Easy Nimono Recipe with Japanese Vegetables

5 from 2 votes
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This Nimono recipe is a must-try if you love winter vegetables and enjoy Japanese cooking! It’s a traditional simmered dish bursting with full, flavorful richness!

Looking for cozy Japanese dishes? Try my Oden, Daikon Nimono, and Simmered Kabocha!

Vegetable nimono in a pot.

Kabocha, daikon radish, and lotus root are incredibly tasty when simmered! No dashi stock is needed—just savor the pure deliciousness of these veggies! With only six ingredients required, it’s an easy recipe. Give it a try! Let’s get started!

Recipe Ingredients

You’ll need the following ingredients to make this Nimono Recipe:

Nimono recipe ingredients list.
  • Lotus root, daikon radish, and kabocha (Japanese pumpkin) are common vegetables in Japanese nimono dishes. They are solid and, when cooked slowly, soak in all the tasty flavors, keeping a nice texture. You can also add gobo (burdock root), carrots, potatoes, and fresh shiitake mushrooms.
  • Shio koji, mirin, and soy sauce for the seasonings. Mirin and soy sauce are the essential seasonings in Nimono, providing the dish with savory and sweet notes. Additionally, Shio Koji, a fermented rice grain with salt, adds a layer of umami and sweetness, elevating the overall taste. You can substitute Shio Koji with 1/2 tablespoon of soy sauce if it is unavailable.

How To Make Nimono Recipe: STEP BY STEP 

Here are some quick visual instructions! For all the detailed ingredients and instructions, go to the printable recipe card below.

How to make nimono recipe.

Step 1

Cut vegetables into bite-sized pieces.

How to make nimono recipe.

Step 2

Add the vegetables and seasoning in a pot and bring to a boil.

How to make nimono recipe.

Step 3

Cover the lid and simmer until tender.

How to make nimono recipe.

Step 4

Boil down for a couple of minutes.

Vegetable nimono served in a bowl.

Serve in a bowl and enjoy your flavorful classic Japanese dish! This simple nimono is a delightful addition to your bento box or dinner. Pair it with Japanese steamed rice and a comforting bowl of miso soup for a wholesome and healthy Japanese meal experience!

Recipe Tips

  • Prevent Burning: If you worry about potential burning due to low water content during simmering, consider adding 1 to 2 tablespoons.
  • Optimal Cooking Pot: If you possess a pot with a sturdy, heavy lid, such as a Staub, it’s perfect for this recipe. The lid traps the steam inside, ensuring the flavorful richness of the vegetables is preserved.
  • Enhanced Flavor Over Time: The Nimono gets even tastier when left overnight, so enjoy it the next day for an even better taste.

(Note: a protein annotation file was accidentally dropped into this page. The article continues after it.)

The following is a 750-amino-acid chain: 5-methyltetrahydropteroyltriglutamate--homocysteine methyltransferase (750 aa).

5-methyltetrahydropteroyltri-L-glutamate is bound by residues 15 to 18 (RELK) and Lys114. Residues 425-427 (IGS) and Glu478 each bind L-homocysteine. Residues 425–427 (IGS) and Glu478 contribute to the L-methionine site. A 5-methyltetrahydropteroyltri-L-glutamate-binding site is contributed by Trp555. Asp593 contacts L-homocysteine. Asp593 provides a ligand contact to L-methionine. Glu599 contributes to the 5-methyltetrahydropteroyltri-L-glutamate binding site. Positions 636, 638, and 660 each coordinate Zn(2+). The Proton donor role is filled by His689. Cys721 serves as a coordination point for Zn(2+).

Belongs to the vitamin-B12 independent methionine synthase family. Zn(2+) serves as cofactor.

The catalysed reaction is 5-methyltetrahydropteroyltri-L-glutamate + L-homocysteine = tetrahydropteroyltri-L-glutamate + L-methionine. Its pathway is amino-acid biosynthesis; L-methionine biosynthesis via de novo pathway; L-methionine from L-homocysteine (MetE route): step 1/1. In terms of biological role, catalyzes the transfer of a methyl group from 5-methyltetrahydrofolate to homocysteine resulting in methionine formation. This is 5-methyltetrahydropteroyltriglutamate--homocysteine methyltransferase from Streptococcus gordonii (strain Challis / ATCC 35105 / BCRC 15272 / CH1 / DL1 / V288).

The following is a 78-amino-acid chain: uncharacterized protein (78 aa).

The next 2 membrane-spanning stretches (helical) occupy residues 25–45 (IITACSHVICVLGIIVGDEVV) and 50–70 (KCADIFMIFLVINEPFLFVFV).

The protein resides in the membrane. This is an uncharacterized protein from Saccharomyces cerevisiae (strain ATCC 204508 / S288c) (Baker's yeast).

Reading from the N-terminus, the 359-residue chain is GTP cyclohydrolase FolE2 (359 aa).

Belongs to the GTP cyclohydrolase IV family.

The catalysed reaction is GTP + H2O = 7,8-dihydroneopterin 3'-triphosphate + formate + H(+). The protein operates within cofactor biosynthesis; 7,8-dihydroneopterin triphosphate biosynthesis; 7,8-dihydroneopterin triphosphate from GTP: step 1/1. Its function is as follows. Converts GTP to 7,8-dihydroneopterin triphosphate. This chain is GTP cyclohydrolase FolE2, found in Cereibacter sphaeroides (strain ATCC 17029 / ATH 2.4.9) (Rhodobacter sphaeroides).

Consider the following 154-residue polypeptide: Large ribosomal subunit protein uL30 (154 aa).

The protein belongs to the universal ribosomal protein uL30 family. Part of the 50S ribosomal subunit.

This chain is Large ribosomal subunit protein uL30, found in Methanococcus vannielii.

Storage

Transfer the nimono to an airtight container and refrigerate. It will remain fresh for up to 5 days.

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Nimono served in a bowl.

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Vegetable Nimono in a pot.

Easy Nimono Recipe with Japanese Vegetables

5 from 2 votes
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Prep: 8 minutes
Cook: 10 minutes
Total: 18 minutes
Servings: 4 servings
Author: Juri Austin
This Nimono recipe is a must-try if you love winter vegetables and enjoy Japanese cooking! It's a traditional simmered dish bursting with full, flavorful richness!

Equipment

  • 1 Pot , 18cm / 7 inches

Ingredients

  • ½ Lotus root, 180g
  • ¼ Daikon, 200g (4 cm, 1.6 inches)
  • Kabocha, 160g
  • 1 Tbsp Shio koji
  • 2 Tbsp Mirin
  • Tbsp Soy sauce

Instructions

  • Prepare vegetables: Cut lotus root, daikon, and kabocha into bite-sized pieces. Soak lotus root in water for 5 minutes and drain.
  • Bring to a boil: Put the vegetables, shio koji, mirin, and soy sauce in a medium pot and bring to a boil over medium heat.
  • Simmer: Cover the lid and cook over medium heat. Once the steam comes out, lower the heat and simmer for 8 minutes or until tender.
  • Boil down: Open the lid and boil down for a couple of minutes.

Video

Notes

  • Storage: 5 days in the fridge
  • If Shio Koji is unavailable, you can substitute it with 1/2 tablespoon of soy sauce.
  • If you worry about potential burning due to low water content during simmering, consider adding 1 to 2 tablespoons of water.
  • If you possess a pot with a sturdy, heavy lid, such as a Staub pot, it’s perfect for this recipe. The lid traps the steam inside, ensuring the flavorful richness of the vegetables is preserved.
  • The Nimono gets even tastier when left overnight, so enjoy it the next day for an even better taste.

Nutrition

Serving: 1serving | Calories: 72kcal | Carbohydrates: 17g | Protein: 3g
Course: Side
Cuisine: Japanese
Keyword: nimono recipe
Did You Make this recipe?Please Leave a star rating!

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